A: The serial number of your guitar will begin with one of the above lettering sequences.
Fender Japan usedall of the above lettering sequences for the serial numbering of their guitars and basses over the years, andknowing this first will help you determine the year of manufacture.
Fender "JV" guitars were only made from 1982 to 1984.
On early Fender JV models, you will also find "MADE IN JAPAN" written very small under the Fender spaghetti logo on the headstock of the guitar.
Many also have penciled neck dates () you can only see when the neck is removed from the body of the guitar. acronym for "Squier" These models were made by a different division of Fender and bear the Squier logo and not the Fender logo.
These models have the serial numbering and markings in the same location as Fender JV guitars, and were made only during the years 1983 to 1984. acronym for "MADE IN JAPAN" These models spanned the years from 1984 to 1997.
Each American Reissue Stratocaster that left the factory had one of these V serial numbers stamped into the neckplate.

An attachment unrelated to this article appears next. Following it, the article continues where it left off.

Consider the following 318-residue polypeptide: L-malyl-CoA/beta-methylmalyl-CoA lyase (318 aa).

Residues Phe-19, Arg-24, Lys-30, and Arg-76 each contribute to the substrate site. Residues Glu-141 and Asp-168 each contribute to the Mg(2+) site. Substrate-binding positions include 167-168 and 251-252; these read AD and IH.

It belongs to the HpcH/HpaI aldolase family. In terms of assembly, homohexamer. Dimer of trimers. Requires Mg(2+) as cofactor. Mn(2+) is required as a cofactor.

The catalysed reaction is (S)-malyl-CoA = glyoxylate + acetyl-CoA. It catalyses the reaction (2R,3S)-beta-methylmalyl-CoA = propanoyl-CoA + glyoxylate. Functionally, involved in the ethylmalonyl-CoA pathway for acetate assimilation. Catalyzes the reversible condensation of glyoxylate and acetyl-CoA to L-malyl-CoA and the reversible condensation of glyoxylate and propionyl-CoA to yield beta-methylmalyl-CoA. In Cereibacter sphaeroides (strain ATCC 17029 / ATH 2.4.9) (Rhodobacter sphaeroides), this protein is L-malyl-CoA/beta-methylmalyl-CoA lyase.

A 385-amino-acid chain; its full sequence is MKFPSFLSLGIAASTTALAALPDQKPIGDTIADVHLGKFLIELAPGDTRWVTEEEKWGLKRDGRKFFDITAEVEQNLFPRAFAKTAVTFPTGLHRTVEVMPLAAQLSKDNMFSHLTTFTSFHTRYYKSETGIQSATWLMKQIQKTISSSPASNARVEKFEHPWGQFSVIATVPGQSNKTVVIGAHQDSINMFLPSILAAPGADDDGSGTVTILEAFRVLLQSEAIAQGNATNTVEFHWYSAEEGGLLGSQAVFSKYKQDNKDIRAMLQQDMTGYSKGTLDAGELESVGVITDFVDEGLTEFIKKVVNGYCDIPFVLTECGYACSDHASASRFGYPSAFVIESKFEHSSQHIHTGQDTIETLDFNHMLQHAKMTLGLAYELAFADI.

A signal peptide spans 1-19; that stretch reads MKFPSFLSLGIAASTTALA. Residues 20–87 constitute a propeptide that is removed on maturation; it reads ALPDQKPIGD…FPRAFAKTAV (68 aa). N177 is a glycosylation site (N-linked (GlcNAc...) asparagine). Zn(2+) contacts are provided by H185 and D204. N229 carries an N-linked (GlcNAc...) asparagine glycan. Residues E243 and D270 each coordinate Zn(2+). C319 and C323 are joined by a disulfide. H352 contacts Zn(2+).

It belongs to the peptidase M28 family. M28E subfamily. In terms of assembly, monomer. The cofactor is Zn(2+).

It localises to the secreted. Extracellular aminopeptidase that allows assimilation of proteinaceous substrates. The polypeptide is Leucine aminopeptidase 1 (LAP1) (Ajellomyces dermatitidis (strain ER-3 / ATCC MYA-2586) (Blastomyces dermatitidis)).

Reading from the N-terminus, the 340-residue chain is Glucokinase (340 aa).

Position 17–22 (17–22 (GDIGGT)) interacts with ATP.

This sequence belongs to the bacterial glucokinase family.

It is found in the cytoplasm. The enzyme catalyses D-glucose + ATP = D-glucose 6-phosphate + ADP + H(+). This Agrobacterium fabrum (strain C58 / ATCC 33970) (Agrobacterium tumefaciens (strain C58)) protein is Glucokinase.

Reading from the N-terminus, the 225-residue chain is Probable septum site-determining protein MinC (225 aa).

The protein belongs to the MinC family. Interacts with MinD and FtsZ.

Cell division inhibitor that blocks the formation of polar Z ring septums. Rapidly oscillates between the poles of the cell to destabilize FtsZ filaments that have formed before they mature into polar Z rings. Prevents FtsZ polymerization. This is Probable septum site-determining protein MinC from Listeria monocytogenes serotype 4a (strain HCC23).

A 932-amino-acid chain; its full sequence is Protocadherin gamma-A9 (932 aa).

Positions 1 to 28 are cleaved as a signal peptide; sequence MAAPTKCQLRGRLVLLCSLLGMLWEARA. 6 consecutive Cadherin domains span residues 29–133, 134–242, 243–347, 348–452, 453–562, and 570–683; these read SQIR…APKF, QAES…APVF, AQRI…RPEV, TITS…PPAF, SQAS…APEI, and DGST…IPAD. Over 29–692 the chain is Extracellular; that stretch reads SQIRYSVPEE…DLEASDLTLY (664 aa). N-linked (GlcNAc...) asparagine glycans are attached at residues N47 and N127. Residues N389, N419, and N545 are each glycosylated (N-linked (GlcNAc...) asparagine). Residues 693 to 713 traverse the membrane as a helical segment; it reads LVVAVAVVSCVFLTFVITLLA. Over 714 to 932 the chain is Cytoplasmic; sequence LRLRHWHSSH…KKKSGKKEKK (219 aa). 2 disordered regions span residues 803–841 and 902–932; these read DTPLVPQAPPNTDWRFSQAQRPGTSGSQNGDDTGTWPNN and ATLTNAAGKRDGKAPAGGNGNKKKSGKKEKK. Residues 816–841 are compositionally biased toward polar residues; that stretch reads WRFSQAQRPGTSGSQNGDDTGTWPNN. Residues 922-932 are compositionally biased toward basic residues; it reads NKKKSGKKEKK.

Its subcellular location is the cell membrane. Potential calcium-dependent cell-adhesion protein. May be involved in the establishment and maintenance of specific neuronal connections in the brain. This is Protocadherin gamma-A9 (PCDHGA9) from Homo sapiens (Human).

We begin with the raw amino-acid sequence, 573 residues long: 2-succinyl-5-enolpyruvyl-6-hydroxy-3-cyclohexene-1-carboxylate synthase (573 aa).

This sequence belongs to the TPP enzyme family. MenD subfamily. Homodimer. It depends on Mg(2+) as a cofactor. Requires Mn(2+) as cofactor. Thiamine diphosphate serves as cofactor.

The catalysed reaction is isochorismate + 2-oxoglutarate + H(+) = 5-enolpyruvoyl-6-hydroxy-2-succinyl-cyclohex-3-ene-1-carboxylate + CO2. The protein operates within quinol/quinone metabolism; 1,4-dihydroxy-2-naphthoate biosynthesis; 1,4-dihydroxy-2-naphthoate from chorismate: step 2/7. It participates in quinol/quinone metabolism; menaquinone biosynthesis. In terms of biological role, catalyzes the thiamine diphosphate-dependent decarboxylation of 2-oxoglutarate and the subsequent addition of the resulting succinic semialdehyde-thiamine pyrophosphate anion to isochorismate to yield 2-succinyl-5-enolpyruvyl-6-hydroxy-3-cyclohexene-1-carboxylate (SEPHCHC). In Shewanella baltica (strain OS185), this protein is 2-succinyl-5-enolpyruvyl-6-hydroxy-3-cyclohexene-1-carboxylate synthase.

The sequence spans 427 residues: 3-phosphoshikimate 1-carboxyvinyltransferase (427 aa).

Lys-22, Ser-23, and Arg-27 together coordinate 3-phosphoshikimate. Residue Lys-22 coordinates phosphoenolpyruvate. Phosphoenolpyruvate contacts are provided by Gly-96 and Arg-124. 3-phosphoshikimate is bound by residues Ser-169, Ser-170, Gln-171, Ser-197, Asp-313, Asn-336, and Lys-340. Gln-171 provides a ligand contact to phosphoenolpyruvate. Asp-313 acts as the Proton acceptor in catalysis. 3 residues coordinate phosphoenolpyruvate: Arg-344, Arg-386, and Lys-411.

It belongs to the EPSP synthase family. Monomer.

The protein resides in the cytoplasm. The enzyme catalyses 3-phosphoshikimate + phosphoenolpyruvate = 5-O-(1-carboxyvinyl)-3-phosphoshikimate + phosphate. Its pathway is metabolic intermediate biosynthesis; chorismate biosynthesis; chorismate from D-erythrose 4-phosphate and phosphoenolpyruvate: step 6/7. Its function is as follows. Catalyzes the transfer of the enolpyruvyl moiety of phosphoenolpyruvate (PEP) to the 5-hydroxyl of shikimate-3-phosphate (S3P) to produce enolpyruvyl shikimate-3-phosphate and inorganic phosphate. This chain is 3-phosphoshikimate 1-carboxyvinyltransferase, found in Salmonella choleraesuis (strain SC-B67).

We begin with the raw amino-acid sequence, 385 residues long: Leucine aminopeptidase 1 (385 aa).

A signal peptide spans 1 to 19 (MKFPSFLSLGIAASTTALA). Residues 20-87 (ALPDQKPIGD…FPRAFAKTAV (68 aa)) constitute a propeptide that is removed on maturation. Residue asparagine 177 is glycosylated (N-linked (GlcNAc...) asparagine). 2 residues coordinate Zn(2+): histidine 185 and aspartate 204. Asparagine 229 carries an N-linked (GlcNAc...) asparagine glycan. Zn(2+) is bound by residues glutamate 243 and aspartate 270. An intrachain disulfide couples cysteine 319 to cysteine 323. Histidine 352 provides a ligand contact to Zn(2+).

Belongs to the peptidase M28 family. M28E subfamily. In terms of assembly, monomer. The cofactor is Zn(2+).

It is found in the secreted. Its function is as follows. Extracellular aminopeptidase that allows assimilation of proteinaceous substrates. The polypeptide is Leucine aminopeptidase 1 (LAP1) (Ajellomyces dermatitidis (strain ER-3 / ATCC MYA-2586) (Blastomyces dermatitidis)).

These stamps can be found in differentlocations on your guitar, so now I'll tell you where you need to look to find these markings... acronym for "Japan Vintage" On these guitars you will find the letters "JV" stamped/engraved into the neck plate of the Stratocasters and bass guitars and on the bridges of the Telecasters and other guitar models.
There will be 5 numbers also engraved after the "JV" lettering.
Jerome Bonaparte Squier, a young English immigrant who arrived in Battle Creek, Michigan, in the latter part of the 19th century, was a farmer and shoemaker who had learned the fine European art of violin making. Victor Squier started making his own hand-wound violin strings, and the business grew so quickly that he and his employees improvised a dramatic production increase by converting a treadle sewing machine into a string winder capable of producing 1,000 uniformly high-quality strings per day.
He moved to Boston in 1881, where he built and repaired violins with his son, Victor Carroll Squier. Squier violin strings, banjo strings and guitar strings became well known nationwide and were especially popular among students because of their reasonable price. Squier Company in early 1965, shortly before Fender itself was acquired by CBS in May of the same year.